We’ve talked about wildlife conservation before on this blog, and for a good reason. Many tourists like to see and interact with wild animals such as elephants and tigers during their trip to Thailand. Elephant camps and shows are marketed aggressively at tourists. It’s a big business.
The sad truth about these popular activities is that taming the elephants – which are wild animals by nature – for riding or doing tricks is a brutal process involving beatings and torture until the animals become submissive to humans.
The good news is that there are more humane and responsible ways to interact with elephants in Thailand. ElephantsWorld is a non-profit conservation project based in Kanchanaburi that functions as a sanctuary for sick, old, abused and rescued elephants. Their motto is “we work for the elephants instead of them working for us”. Here is where the animals are free to live out their days, without any abuse, in their natural environment.
The sanctuary offers two types of programs for visitors. The Day Program is a full day visit where you get to help by planting banana trees and sugar cane, preparing vegetables and rice for the elephants and feeding sticky rice balls to them. You also get to take the elephants to the nearby river for a nice bath and even have a swim.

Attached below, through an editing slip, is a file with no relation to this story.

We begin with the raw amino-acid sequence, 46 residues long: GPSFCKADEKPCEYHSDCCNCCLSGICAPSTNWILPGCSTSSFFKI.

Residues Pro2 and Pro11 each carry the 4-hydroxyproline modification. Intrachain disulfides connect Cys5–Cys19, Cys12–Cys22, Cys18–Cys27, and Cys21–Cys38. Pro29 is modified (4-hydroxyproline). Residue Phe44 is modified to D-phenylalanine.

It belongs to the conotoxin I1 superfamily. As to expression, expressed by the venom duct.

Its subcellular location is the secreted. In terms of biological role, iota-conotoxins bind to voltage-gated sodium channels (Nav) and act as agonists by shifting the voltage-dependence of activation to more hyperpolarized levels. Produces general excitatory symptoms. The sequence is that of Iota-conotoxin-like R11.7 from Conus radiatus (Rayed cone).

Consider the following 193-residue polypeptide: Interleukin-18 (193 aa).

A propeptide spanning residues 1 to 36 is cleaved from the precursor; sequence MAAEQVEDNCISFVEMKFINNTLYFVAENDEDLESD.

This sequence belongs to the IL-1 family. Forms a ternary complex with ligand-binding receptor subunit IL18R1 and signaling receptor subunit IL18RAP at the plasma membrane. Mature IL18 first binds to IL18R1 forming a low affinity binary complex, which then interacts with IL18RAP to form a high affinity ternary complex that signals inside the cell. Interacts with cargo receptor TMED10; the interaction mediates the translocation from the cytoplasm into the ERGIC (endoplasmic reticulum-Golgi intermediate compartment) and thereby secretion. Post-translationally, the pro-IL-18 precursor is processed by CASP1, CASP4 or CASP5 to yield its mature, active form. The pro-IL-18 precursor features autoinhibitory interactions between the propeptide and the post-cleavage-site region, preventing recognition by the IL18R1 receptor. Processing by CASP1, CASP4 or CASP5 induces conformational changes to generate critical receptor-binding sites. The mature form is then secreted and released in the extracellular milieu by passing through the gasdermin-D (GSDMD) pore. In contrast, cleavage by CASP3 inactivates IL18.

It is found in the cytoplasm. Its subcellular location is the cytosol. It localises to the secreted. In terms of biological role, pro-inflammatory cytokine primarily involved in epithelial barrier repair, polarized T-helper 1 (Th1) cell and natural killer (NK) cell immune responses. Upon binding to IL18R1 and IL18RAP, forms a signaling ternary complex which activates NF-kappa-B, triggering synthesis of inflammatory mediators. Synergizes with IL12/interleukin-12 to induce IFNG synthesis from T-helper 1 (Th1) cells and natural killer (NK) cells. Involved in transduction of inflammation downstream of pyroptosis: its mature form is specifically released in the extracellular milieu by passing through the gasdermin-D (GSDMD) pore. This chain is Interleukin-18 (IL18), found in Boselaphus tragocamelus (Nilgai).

The staff are very welcoming and clearly have so much compassion for the elephants in their care. They will gladly share their knowledge about the behaviour of wild elephants, the challenges that they face and conservation efforts to protect them. They know each individual animal very well and can tell you so much about each of them.
The Overnight Program includes all the activities of the Day Program, plus you get to stay overnight in a traditional Thai style cottage by the river Kwai and spend an additional day either just observing the elephants or helping to take care of them.
If you would like to visit ElephantsWorld, you are advised to make a booking at least 2 days in advance. You can find more information and a booking form on their website: www.elephantsworld.org